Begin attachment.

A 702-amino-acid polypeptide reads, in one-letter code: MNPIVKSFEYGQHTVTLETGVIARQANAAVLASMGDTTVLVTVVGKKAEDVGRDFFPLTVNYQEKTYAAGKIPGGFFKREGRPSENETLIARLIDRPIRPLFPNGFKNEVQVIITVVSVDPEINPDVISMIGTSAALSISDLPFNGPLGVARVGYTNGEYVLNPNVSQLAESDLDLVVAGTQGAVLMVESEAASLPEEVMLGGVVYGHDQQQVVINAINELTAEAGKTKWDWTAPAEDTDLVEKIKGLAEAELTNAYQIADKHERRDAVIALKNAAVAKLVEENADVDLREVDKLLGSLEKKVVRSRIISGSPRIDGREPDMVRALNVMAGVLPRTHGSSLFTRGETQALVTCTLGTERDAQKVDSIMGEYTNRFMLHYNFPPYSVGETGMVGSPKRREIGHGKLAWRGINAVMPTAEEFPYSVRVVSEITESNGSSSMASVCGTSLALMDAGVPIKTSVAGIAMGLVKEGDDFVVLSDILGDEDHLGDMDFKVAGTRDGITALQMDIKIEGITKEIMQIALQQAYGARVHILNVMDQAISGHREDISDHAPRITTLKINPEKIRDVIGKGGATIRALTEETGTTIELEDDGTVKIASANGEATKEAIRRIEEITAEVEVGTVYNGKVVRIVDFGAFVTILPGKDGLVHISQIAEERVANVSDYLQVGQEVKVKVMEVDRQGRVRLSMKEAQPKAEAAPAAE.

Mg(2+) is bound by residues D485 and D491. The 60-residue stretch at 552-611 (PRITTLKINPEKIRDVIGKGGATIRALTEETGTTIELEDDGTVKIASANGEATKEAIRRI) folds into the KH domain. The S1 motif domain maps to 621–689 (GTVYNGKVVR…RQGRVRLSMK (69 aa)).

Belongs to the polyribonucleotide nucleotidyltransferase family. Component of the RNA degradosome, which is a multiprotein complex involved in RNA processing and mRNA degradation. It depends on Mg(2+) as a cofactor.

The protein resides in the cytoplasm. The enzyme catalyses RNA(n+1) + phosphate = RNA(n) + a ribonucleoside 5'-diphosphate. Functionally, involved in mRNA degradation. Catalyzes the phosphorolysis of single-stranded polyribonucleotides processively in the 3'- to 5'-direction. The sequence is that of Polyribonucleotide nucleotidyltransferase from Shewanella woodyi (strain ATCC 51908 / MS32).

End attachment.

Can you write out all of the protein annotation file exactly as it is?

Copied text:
A 702-amino-acid polypeptide reads, in one-letter code: MNPIVKSFEYGQHTVTLETGVIARQANAAVLASMGDTTVLVTVVGKKAEDVGRDFFPLTVNYQEKTYAAGKIPGGFFKREGRPSENETLIARLIDRPIRPLFPNGFKNEVQVIITVVSVDPEINPDVISMIGTSAALSISDLPFNGPLGVARVGYTNGEYVLNPNVSQLAESDLDLVVAGTQGAVLMVESEAASLPEEVMLGGVVYGHDQQQVVINAINELTAEAGKTKWDWTAPAEDTDLVEKIKGLAEAELTNAYQIADKHERRDAVIALKNAAVAKLVEENADVDLREVDKLLGSLEKKVVRSRIISGSPRIDGREPDMVRALNVMAGVLPRTHGSSLFTRGETQALVTCTLGTERDAQKVDSIMGEYTNRFMLHYNFPPYSVGETGMVGSPKRREIGHGKLAWRGINAVMPTAEEFPYSVRVVSEITESNGSSSMASVCGTSLALMDAGVPIKTSVAGIAMGLVKEGDDFVVLSDILGDEDHLGDMDFKVAGTRDGITALQMDIKIEGITKEIMQIALQQAYGARVHILNVMDQAISGHREDISDHAPRITTLKINPEKIRDVIGKGGATIRALTEETGTTIELEDDGTVKIASANGEATKEAIRRIEEITAEVEVGTVYNGKVVRIVDFGAFVTILPGKDGLVHISQIAEERVANVSDYLQVGQEVKVKVMEVDRQGRVRLSMKEAQPKAEAAPAAE.

Mg(2+) is bound by residues D485 and D491. The 60-residue stretch at 552-611 (PRITTLKINPEKIRDVIGKGGATIRALTEETGTTIELEDDGTVKIASANGEATKEAIRRI) folds into the KH domain. The S1 motif domain maps to 621–689 (GTVYNGKVVR…RQGRVRLSMK (69 aa)).

Belongs to the polyribonucleotide nucleotidyltransferase family. Component of the RNA degradosome, which is a multiprotein complex involved in RNA processing and mRNA degradation. It depends on Mg(2+) as a cofactor.

The protein resides in the cytoplasm. The enzyme catalyses RNA(n+1) + phosphate = RNA(n) + a ribonucleoside 5'-diphosphate. Functionally, involved in mRNA degradation. Catalyzes the phosphorolysis of single-stranded polyribonucleotides processively in the 3'- to 5'-direction. The sequence is that of Polyribonucleotide nucleotidyltransferase from Shewanella woodyi (strain ATCC 51908 / MS32).